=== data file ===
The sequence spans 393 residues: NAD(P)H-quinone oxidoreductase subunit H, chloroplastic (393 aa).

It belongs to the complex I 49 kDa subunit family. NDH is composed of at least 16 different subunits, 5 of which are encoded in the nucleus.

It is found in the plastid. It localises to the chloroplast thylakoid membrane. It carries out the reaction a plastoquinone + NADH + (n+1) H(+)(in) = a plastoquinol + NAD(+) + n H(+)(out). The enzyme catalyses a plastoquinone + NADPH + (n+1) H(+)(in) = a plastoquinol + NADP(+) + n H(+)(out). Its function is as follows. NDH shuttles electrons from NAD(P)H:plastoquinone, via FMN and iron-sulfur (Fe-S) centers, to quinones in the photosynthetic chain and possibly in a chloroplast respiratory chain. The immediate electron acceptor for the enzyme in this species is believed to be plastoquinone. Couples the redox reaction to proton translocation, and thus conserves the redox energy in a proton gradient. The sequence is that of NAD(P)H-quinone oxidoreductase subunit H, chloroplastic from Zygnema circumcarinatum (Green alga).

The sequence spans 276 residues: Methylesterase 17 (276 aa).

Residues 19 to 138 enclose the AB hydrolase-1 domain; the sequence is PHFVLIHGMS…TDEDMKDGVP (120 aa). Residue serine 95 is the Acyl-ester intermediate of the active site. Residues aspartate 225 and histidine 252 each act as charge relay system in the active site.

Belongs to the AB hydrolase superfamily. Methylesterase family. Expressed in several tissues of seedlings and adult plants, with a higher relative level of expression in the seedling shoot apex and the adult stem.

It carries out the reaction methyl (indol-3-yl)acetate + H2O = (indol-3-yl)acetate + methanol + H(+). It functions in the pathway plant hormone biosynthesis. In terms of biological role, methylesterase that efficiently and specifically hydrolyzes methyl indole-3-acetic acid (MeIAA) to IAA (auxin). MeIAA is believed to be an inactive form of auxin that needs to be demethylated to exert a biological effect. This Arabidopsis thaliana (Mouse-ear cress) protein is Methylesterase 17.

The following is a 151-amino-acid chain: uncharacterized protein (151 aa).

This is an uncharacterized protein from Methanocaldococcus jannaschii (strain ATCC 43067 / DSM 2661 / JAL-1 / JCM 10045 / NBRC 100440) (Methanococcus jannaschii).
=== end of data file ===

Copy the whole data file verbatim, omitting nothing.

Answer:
The sequence spans 393 residues: NAD(P)H-quinone oxidoreductase subunit H, chloroplastic (393 aa).

It belongs to the complex I 49 kDa subunit family. NDH is composed of at least 16 different subunits, 5 of which are encoded in the nucleus.

It is found in the plastid. It localises to the chloroplast thylakoid membrane. It carries out the reaction a plastoquinone + NADH + (n+1) H(+)(in) = a plastoquinol + NAD(+) + n H(+)(out). The enzyme catalyses a plastoquinone + NADPH + (n+1) H(+)(in) = a plastoquinol + NADP(+) + n H(+)(out). Its function is as follows. NDH shuttles electrons from NAD(P)H:plastoquinone, via FMN and iron-sulfur (Fe-S) centers, to quinones in the photosynthetic chain and possibly in a chloroplast respiratory chain. The immediate electron acceptor for the enzyme in this species is believed to be plastoquinone. Couples the redox reaction to proton translocation, and thus conserves the redox energy in a proton gradient. The sequence is that of NAD(P)H-quinone oxidoreductase subunit H, chloroplastic from Zygnema circumcarinatum (Green alga).

The sequence spans 276 residues: Methylesterase 17 (276 aa).

Residues 19 to 138 enclose the AB hydrolase-1 domain; the sequence is PHFVLIHGMS…TDEDMKDGVP (120 aa). Residue serine 95 is the Acyl-ester intermediate of the active site. Residues aspartate 225 and histidine 252 each act as charge relay system in the active site.

Belongs to the AB hydrolase superfamily. Methylesterase family. Expressed in several tissues of seedlings and adult plants, with a higher relative level of expression in the seedling shoot apex and the adult stem.

It carries out the reaction methyl (indol-3-yl)acetate + H2O = (indol-3-yl)acetate + methanol + H(+). It functions in the pathway plant hormone biosynthesis. In terms of biological role, methylesterase that efficiently and specifically hydrolyzes methyl indole-3-acetic acid (MeIAA) to IAA (auxin). MeIAA is believed to be an inactive form of auxin that needs to be demethylated to exert a biological effect. This Arabidopsis thaliana (Mouse-ear cress) protein is Methylesterase 17.

The following is a 151-amino-acid chain: uncharacterized protein (151 aa).

This is an uncharacterized protein from Methanocaldococcus jannaschii (strain ATCC 43067 / DSM 2661 / JAL-1 / JCM 10045 / NBRC 100440) (Methanococcus jannaschii).